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Saturday, August 6, 2011
Contracts, torts, medical devices and asparagus crepes with shaved parmesan and rosemary
Bodily Injury: COURT FINDS NO BODILY INJURY IN DEAD-BODIES CASE, Owners Ins. Co. v. Warren Funeral Chapel, 21 No. 41 Westlaw Journal Insurance Coverage 1, Westlaw Journal Insurance Coverage July 22, 2011
A funeral home's insurer owed no coverage against allegations that the home caused emotional distress when it mishandled and improperly disposed of bodies because the discovery occurred months after its policy was canceled, a federal judge in Missouri has ruled. U.S. District Judge Nanette K. Laughrey of the Western District of Missouri noted that Owners Insurance Co.'s policy with Warren Funeral Chapel Inc. covered emotional distress under its definition of bodily injury.
Child custody -- Parenting plan -- Time-sharing -- Evidence was insufficient to support trial court's finding that annual rotating time-sharing plan was in best interest of school-age child whose parents lived more than 300 miles apart -- Due process -- Moreover, trial court could not order annual, rotating time-sharing plan where neither parent requested such a plan in pleadings or argued for plan at final hearing
Reported at 36 Fla. L. Weekly D1699a
Civil rights -- Search and seizure -- Excessive force -- Male partygoer who was tased during tense incident outside of club prior to his arrest for disorderly conduct and resisting arrest without force and female partygoer who was knocked to the ground and knocked unconscious during incident, filed complaint against local police officers alleging multiple claims, including excessive force, and officers moved for summary judgment based on qualified immunity -- District court did not abuse discretion by considering plaintiffs' statement of material facts submitted with their brief opposing summary judgment, which did not comply with the letter of the local rule -- District court did not abuse discretion in considering depositions filed four days after filing deadline -- District court erred by denying qualified immunity to officer with respect to female plaintiff's excessive force claim because officer's taser report indicated that he applied contact tase to plaintiff, where plaintiff never based her excessive force claim on officer's contact tase, and district court should not have constructed theory of liability on plaintiff's behalf from facts that plaintiff never alleged -- A district court may look at all evidence in record to determine whether issue of material fact exists regarding the plaintiff's asserted causes of actions, but may not act as a plaintiff's lawyer and construct party's theory of liability from facts never alleged, alluded to, or mentioned during the litigation -- Officers, who fired taser probes into male plaintiff's chest and applied contact taser to back of his neck, are not entitled to summary judgment based on qualified immunity where officers' use of taser was excessive and law was sufficiently clear to put officers on notice that their conduct violated plaintiff's Fourth Amendment rights -- Under facts viewed in light most favorable to male plaintiff, officers' use of taser was excessive where crime for which plaintiff was arrested was not serious, plaintiff clearly did not present threat to officer safety or to safety of anyone else, and plaintiff was not resisting arrest or attempting to escape -- Unprovoked force against non-hostile and non-violent suspect who has not disobeyed instructions violates suspect's rights under Fourth Amendment -- Under either of two methods for determining whether reasonable officer would know that his conduct is unconstitutional, defendant-officers should have known that their conduct violated Fourth Amendment rights of plaintiff who was tased even though he committed at most a minor offense, did not resist arrest, did not threaten anyone, and did not disobey any instructions -- Officer, who tackled female plaintiff to ground after observing plaintiff screaming and stepping toward back of officer who was firing his taser at another partygoer, was entitled to qualified immunity where officer could have reasonably believed that plaintiff was about to attack officer from behind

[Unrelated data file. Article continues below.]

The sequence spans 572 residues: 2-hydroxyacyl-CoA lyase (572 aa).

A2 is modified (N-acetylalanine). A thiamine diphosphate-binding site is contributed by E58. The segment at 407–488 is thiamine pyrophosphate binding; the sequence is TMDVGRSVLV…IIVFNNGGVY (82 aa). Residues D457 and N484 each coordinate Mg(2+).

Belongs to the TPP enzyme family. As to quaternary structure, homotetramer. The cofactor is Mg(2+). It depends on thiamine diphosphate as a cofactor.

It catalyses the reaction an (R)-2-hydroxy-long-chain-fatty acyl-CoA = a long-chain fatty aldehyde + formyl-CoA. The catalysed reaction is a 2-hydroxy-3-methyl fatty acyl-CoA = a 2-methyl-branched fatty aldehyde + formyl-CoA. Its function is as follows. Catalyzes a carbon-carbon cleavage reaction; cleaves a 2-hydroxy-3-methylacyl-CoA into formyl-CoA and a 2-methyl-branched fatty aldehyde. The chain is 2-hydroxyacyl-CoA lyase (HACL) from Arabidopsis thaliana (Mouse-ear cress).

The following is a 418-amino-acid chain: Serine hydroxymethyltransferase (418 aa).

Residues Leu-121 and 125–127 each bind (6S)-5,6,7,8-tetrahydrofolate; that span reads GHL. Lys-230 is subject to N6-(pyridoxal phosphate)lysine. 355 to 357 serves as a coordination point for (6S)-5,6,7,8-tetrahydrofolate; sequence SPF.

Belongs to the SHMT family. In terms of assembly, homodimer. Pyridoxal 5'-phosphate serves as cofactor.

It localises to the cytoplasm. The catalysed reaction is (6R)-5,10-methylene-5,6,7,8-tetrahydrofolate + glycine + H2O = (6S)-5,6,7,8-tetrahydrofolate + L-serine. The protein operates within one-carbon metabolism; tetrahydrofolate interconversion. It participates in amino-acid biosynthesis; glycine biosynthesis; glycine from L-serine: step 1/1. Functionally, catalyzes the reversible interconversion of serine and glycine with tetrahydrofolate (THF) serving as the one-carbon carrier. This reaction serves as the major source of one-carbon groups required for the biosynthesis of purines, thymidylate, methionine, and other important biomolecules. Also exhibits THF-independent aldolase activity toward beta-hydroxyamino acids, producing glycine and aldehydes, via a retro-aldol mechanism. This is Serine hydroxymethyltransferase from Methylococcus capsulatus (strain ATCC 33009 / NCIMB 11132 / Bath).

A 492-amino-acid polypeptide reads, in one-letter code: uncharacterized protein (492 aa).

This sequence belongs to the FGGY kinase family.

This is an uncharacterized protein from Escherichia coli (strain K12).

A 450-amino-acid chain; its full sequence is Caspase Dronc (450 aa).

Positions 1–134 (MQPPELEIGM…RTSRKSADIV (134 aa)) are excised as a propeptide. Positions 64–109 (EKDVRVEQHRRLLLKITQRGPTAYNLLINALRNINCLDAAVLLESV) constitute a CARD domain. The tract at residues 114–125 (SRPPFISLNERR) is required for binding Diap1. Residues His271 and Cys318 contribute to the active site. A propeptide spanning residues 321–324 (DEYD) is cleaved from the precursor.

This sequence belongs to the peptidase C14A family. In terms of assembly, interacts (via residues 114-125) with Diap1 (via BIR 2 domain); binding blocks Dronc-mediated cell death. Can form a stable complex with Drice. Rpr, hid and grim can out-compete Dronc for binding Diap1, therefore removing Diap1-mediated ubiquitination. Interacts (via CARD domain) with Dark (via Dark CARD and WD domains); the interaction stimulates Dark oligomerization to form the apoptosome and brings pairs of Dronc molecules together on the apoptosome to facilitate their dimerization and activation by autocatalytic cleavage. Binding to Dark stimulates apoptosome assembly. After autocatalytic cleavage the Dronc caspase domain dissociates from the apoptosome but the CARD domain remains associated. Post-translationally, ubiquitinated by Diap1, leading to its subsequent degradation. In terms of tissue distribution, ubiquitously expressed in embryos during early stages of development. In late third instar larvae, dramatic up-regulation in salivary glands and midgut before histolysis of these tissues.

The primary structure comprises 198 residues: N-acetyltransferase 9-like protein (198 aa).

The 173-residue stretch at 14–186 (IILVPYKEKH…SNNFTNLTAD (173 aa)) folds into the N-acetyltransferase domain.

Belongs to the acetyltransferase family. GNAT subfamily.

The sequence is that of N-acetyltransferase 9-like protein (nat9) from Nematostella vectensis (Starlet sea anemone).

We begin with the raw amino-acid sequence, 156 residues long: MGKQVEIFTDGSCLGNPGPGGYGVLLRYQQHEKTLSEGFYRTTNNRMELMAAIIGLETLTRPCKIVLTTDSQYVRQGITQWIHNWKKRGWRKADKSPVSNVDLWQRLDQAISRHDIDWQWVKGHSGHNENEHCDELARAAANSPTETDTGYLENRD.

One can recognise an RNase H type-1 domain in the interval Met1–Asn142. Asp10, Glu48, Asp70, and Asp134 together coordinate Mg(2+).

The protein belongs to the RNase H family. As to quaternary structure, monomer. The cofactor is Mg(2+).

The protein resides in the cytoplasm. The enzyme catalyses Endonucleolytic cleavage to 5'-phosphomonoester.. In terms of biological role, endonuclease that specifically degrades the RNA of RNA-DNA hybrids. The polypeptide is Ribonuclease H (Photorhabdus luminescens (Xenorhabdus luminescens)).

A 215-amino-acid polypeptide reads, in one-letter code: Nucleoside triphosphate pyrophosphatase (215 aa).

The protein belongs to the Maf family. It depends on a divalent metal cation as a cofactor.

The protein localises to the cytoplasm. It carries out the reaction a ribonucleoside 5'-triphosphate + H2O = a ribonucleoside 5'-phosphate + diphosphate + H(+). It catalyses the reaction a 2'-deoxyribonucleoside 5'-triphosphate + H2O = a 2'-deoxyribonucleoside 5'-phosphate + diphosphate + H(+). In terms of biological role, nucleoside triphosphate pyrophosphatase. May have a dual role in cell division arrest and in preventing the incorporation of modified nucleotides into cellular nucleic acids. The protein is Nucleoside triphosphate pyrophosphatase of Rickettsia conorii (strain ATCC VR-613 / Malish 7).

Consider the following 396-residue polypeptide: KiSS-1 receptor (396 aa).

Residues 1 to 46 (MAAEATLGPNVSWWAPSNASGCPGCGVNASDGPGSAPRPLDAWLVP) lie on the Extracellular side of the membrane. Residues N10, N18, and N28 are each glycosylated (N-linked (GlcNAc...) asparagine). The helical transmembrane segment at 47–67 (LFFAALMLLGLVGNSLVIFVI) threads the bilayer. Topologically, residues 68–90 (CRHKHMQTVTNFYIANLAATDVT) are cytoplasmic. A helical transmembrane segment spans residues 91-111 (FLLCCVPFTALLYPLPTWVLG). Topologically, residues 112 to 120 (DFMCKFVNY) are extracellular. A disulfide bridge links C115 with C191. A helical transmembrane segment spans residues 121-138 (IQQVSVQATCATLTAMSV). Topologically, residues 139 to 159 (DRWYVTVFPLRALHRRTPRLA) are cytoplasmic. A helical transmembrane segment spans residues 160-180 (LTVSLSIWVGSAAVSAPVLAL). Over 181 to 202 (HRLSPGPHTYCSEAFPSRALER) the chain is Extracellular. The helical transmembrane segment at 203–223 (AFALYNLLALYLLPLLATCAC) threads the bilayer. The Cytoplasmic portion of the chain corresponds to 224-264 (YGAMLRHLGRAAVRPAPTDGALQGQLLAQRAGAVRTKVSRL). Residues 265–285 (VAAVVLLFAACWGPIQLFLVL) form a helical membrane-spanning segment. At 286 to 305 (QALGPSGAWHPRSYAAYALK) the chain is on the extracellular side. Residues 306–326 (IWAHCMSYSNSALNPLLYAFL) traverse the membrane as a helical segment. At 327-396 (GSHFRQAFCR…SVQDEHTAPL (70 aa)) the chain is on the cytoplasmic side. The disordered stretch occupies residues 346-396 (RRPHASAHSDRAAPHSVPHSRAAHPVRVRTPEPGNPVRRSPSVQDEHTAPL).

Reported at 23 Fla. L. Weekly Fed. C176a
Police Misconduct (Expert Testimony): EX-L.A. COP CAN TESTIFY FOR CHICAGO POLICE-ASSAULT VICTIM, Obrycka v. City of Chicago, 8 No. 8 Westlaw Journal Expert and Scientific Evidence 1, Westlaw Journal Expert and Scientific Evidence July 20, 2011